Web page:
Treacherous is the word that best describes Slagar the Cruel, a masked fox who leads a gang of slavers. Using a traveling carnival show as a pretense, Slagar murders several inhabitants of the Abbey and kidnaps its children, all in the name of an imaginary grudge. Pursued by the warriors of the Abbey, Slagar takes his quarry to deliver them to the 'Kingdom of Nightmares' ruled by the tyrant Malkariss. Utterly without honor or loyalty, Slagar happily betrays everyone he can with the intent of elevating his own position and achieving his vengeance.
Ax-Crazy: Slagar has lost his mind, to the point where he actually believes that the Redwallers ruined his face.
Bad Boss: The worst one in the series, beating out all the competition. Other vermin leaders abuse their followers, but only Slagar planned to kill off every single one of them, something he apparently does on every one of his trips.
Evil Sounds Deep: His voice is unusually gravelly because he got bitten in the throat by an adder. He's even voiced by Tim Curry in the TV series.
Face-Heel Turn: He never was a good character to begin with, but he takes a turn for the worse after being bitten by Asmodeus.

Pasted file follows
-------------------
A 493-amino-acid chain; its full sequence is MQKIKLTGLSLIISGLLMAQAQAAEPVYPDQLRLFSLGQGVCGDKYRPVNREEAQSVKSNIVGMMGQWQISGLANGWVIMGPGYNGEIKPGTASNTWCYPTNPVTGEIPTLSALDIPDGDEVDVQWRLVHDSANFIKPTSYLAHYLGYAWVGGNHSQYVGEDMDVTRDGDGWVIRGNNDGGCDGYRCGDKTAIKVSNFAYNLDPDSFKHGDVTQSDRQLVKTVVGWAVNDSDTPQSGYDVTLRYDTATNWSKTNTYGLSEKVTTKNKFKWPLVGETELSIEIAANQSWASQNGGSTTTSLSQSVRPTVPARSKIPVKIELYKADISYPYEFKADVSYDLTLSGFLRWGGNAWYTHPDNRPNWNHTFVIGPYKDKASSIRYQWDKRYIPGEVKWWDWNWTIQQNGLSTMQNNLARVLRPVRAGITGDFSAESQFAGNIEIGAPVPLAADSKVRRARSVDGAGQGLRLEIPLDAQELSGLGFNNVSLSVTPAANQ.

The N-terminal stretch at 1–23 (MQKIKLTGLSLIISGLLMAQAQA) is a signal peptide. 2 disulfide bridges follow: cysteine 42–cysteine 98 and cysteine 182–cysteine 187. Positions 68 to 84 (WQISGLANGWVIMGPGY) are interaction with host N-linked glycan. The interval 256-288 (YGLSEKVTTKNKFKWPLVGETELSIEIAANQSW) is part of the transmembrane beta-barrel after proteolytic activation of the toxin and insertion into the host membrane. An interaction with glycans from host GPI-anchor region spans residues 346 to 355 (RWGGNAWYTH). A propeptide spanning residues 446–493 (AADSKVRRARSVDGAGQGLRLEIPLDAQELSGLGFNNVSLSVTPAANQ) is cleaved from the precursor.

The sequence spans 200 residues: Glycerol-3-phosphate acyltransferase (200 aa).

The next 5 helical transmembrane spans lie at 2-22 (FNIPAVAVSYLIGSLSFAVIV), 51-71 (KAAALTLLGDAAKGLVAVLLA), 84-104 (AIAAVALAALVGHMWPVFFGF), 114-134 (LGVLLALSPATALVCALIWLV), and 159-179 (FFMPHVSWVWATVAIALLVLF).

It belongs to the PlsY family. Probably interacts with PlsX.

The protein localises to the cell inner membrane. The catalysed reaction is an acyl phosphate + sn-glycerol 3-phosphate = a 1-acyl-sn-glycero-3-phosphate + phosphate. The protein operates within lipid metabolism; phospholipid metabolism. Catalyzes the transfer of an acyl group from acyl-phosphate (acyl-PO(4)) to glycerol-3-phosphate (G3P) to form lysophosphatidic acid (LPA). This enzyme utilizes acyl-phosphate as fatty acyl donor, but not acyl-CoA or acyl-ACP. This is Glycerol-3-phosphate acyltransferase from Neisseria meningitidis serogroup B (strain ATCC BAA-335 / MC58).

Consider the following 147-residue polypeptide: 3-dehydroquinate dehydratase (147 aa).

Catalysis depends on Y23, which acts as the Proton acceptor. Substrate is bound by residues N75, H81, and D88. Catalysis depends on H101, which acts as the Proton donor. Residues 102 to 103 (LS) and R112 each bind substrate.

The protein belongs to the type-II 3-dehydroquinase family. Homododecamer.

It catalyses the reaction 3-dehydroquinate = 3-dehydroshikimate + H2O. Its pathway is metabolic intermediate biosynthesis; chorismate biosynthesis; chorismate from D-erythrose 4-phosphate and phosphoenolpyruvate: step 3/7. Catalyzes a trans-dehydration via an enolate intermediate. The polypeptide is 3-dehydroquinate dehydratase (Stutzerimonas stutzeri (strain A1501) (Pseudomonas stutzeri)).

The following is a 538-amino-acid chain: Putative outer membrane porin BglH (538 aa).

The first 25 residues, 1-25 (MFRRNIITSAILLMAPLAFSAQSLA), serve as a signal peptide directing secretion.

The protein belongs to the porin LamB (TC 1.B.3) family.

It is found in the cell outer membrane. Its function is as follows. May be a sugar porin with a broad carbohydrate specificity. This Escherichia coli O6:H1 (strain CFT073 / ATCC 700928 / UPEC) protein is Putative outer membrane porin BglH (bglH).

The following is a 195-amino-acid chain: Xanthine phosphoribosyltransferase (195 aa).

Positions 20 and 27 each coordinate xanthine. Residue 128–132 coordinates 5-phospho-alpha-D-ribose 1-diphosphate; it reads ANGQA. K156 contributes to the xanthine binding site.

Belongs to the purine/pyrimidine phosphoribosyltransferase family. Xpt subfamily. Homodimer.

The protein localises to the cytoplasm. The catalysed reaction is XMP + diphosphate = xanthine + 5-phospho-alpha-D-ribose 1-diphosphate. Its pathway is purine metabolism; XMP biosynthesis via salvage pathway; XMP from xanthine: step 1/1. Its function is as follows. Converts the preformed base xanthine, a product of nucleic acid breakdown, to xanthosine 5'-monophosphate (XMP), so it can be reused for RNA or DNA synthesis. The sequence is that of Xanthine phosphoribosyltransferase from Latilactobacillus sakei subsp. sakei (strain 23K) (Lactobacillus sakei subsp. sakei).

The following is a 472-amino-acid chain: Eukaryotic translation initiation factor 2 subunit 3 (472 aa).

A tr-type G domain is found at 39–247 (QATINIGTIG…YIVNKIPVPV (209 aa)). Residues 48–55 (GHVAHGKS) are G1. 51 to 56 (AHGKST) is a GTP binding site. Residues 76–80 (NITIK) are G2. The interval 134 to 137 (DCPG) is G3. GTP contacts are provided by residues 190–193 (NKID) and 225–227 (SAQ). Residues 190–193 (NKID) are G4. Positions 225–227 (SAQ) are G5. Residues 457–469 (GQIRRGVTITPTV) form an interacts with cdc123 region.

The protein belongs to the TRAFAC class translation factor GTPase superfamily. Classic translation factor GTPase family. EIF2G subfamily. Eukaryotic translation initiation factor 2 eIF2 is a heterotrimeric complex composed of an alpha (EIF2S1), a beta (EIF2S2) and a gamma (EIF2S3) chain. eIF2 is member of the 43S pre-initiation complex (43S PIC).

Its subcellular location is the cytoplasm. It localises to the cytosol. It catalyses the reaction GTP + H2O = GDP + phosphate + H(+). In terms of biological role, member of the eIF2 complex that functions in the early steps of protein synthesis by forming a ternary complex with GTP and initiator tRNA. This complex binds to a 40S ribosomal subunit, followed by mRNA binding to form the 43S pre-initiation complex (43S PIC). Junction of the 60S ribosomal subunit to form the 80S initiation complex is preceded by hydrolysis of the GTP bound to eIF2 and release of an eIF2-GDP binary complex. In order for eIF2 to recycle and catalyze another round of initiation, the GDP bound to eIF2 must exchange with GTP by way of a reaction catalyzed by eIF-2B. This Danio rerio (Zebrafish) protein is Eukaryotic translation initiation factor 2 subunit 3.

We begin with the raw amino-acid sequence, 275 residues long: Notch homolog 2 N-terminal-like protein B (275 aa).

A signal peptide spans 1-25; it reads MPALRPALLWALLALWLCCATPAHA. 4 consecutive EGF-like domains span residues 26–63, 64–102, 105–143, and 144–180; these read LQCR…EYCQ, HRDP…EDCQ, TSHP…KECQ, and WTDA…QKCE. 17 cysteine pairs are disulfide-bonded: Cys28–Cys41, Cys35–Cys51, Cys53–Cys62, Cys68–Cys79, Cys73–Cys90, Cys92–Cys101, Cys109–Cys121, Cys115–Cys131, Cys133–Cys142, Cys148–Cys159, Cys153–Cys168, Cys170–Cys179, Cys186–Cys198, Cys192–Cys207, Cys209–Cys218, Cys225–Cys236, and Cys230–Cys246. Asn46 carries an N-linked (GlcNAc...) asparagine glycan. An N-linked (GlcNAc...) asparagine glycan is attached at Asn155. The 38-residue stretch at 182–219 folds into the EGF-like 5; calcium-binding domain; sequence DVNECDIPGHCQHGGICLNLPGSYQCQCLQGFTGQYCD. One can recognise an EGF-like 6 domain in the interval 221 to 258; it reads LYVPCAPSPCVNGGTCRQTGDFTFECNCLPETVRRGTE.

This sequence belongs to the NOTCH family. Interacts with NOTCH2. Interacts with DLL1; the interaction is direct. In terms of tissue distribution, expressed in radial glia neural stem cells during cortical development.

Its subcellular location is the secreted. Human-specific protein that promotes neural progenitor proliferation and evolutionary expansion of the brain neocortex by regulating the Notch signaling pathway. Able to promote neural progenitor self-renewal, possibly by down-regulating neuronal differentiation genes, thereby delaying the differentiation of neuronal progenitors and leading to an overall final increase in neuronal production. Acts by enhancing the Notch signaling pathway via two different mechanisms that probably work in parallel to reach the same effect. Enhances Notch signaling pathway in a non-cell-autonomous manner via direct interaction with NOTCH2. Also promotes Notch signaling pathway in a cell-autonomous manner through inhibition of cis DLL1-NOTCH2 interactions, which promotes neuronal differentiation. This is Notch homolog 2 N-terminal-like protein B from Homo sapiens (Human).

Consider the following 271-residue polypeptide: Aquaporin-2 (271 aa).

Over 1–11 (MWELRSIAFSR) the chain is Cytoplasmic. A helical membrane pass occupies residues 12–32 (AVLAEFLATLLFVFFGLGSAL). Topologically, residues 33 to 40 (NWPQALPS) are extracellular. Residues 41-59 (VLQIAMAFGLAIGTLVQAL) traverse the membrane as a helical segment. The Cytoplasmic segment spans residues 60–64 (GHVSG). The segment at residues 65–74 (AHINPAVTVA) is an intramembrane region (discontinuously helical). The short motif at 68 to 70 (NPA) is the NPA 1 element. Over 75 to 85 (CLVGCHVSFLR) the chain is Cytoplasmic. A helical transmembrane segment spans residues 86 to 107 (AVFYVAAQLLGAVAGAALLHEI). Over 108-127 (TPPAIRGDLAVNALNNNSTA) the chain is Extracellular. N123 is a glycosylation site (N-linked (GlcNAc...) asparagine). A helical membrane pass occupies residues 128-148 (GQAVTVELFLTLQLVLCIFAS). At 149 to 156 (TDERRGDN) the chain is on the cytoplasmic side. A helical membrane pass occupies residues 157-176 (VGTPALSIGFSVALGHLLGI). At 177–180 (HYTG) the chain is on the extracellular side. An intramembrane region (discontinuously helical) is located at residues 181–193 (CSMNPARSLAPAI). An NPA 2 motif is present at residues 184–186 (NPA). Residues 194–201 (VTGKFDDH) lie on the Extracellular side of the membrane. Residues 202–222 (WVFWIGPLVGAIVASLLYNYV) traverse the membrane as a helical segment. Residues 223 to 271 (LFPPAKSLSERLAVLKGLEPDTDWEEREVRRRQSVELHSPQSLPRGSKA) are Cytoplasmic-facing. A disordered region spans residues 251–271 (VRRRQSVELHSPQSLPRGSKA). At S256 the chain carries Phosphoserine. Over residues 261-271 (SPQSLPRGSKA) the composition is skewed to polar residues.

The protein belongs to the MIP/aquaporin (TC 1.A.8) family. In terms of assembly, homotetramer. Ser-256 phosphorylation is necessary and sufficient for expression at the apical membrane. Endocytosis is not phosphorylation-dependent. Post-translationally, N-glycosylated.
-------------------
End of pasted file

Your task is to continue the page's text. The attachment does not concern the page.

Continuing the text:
Facial Horror: Why he wears the mask. Asmodeus' bite left his face a ruin.
From Nobody to Nightmare: He was originally Chickenhound, a minor antagonist from Redwall. After losing half of his face and all of his sanity, he's become a roaming slavetrader, as evil as the sewer rat that killed his own mother, hated by all those who encounter him, and feared by his own crew.
The Heavy: He's not the Big Bad, that's Malkariss, nor is he the Dragon, that's Nadaz. He's even outranked by Stonefleck.
Hired Guns: Works for Malkariss in exchange for money and power, not out of loyalty.
Tim Curry: His voice actor in the animated series.
Took a Level in Jerkass: Chickenhound was a cowardly sneak thief and accidental murderer. Slagar the Cruel is a slaver, a mass murderer, a child abuser, and one of the series' better Manipulative Bastards.
Two-Faced: Under his mask, half of his face is dead.
The Unfought: He's got two Papa Wolves and a band of warriors out to get him, but nobody gets a chance to have a go at him.
Slagar's right-hand weasel, Threeclaws acts as the band's main slavedriver, and second-in-command. Less brutal than Halftail, and less capricious than Vitch, Threeclaws has the allegiance of the other weasels in Slagar's band, which enables him to survive the power struggle that ensues once Slagar abandons them.
The Dragon: Slagar's Number Two, he's always left in charge whenever the fox has other business to attend to.
Fantastic Racism: A milder example than many. He seems to believe that weasels are inherently better than stoats or ferrets.
Hooks and Crooks: He and the rest of the weasels in the slave crew are armed with iron hooks.
Karma Houdini: He doesn't completely escape punishment, but being sentenced to run south into the unknown lands isn't much of a punishment considering how horrible he'd been.
Villainous Friendship: Appears to have one with the other weasels in Slagar's band, especially his fellow survivors Skinpaw, Wartclaw, Snakespur, and Fleaback.